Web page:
Switzerland, where failure is not an option

In an opinion piece blasting the unforgiving nature of Swiss society, journalist Grégoire Barbey accuses the country of using people who don’t succeed as examples that failure is not an option. First published on his blog – hosted by French daily newspaper Le Temps – the piece elicited numerous reactions in French-speaking Switzerland. 

This content was published on November 28, 2017
Grégoire Barbey

There are two faces to Switzerland, and the contrast is striking. There is the Switzerland of the picture postcards, the country that frequently leads international ratings for wealth, innovation, performance and happiness.

Then there is the other Switzerland. The one that is swept under the carpet. The Switzerland of those who toil each month to make ends meet. The Switzerland that suppresses failure more than it favours reintegration. Those who find themselves in this growing category are the undesirables.

Grégoire Barbey is a freelance journalist who began his career in political and economic journalism without having followed a traditional university education. For several years he worked for the financial and economic journal L’Agefi, and was also a columnist for La Télé, a private Swiss television channel. Passionate about political issues, he is very active in Geneva and on social media. DR

They are undesirable because they are not sufficiently productive in a system of extreme competition. The gloss of successful Switzerland is inaccessible to them. For these people, the future is bleak – very bleak. They are undesirable because they have, unwittingly, stumbled, even if only once. And in Switzerland, there is no room for failure. Just ask anyone who tried to answer the call of innovative Switzerland by starting their own business.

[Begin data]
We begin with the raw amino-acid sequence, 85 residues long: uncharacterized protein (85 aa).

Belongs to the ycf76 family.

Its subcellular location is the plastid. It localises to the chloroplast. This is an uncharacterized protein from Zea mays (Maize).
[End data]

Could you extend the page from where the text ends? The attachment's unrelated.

In our renowned valleys of beautiful views, the law of the market is unrelenting. You start a business, but struggle to pay the bills because the charges are ever-increasing while salaries stagnate. Debts then accumulate, followed by default. This is the daily experience of a growing section of our citizens. And once you have tasted failure, Switzerland is unforgiving. Here, failure is severely punished. People must be reminded that our country is a success, and for that, those who fail serve as an example.

So, we punish them twice. They become indebted, but does the prosecution end? Even if a person manages to pay off their debts, they will be listed in the cantonal administrative register for five years, unless the creditor agrees to cancel the process once the debt has been paid.

That, however, is up to the individual and if they can’t be bothered to waste time on the cancellation procedure, the listing remains. So those who fail become trapped in the circle: just to find accommodation, they will need to produce a document from the cantonal administrative register.

Trapped in a vicious cycle

It doesn’t matter if they have paid off all their debts, or if they have returned to a stable financial situation. The traces remain. For five years, failure is not an option and during that time, any new legal proceeding will prolong the process by another five years – a vicious cycle.